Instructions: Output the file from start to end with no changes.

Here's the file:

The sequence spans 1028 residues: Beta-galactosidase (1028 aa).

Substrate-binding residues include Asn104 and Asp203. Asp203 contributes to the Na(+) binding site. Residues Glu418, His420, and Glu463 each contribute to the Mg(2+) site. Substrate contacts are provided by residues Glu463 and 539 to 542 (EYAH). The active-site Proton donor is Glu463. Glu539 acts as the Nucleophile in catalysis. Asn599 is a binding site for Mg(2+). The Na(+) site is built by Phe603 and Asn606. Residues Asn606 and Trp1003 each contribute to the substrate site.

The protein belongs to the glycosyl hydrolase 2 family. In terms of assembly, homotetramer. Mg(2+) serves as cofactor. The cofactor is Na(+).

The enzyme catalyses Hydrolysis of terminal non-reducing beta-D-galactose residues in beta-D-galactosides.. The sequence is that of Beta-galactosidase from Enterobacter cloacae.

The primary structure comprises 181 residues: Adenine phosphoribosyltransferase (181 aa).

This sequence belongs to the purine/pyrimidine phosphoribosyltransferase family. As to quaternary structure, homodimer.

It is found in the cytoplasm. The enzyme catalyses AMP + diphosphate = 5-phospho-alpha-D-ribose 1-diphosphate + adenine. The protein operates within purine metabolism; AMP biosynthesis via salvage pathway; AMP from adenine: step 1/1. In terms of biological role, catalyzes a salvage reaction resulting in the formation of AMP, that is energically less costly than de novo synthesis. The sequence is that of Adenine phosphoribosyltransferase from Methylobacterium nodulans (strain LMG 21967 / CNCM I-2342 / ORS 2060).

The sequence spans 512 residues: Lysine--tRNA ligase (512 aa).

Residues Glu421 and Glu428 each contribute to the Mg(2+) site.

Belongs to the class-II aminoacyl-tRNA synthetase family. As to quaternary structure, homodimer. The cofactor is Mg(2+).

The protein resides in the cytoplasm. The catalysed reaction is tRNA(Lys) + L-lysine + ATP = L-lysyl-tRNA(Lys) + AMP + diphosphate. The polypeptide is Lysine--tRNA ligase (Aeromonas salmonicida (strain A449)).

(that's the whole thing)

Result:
The sequence spans 1028 residues: Beta-galactosidase (1028 aa).

Substrate-binding residues include Asn104 and Asp203. Asp203 contributes to the Na(+) binding site. Residues Glu418, His420, and Glu463 each contribute to the Mg(2+) site. Substrate contacts are provided by residues Glu463 and 539 to 542 (EYAH). The active-site Proton donor is Glu463. Glu539 acts as the Nucleophile in catalysis. Asn599 is a binding site for Mg(2+). The Na(+) site is built by Phe603 and Asn606. Residues Asn606 and Trp1003 each contribute to the substrate site.

The protein belongs to the glycosyl hydrolase 2 family. In terms of assembly, homotetramer. Mg(2+) serves as cofactor. The cofactor is Na(+).

The enzyme catalyses Hydrolysis of terminal non-reducing beta-D-galactose residues in beta-D-galactosides.. The sequence is that of Beta-galactosidase from Enterobacter cloacae.

The primary structure comprises 181 residues: Adenine phosphoribosyltransferase (181 aa).

This sequence belongs to the purine/pyrimidine phosphoribosyltransferase family. As to quaternary structure, homodimer.

It is found in the cytoplasm. The enzyme catalyses AMP + diphosphate = 5-phospho-alpha-D-ribose 1-diphosphate + adenine. The protein operates within purine metabolism; AMP biosynthesis via salvage pathway; AMP from adenine: step 1/1. In terms of biological role, catalyzes a salvage reaction resulting in the formation of AMP, that is energically less costly than de novo synthesis. The sequence is that of Adenine phosphoribosyltransferase from Methylobacterium nodulans (strain LMG 21967 / CNCM I-2342 / ORS 2060).

The sequence spans 512 residues: Lysine--tRNA ligase (512 aa).

Residues Glu421 and Glu428 each contribute to the Mg(2+) site.

Belongs to the class-II aminoacyl-tRNA synthetase family. As to quaternary structure, homodimer. The cofactor is Mg(2+).

The protein resides in the cytoplasm. The catalysed reaction is tRNA(Lys) + L-lysine + ATP = L-lysyl-tRNA(Lys) + AMP + diphosphate. The polypeptide is Lysine--tRNA ligase (Aeromonas salmonicida (strain A449)).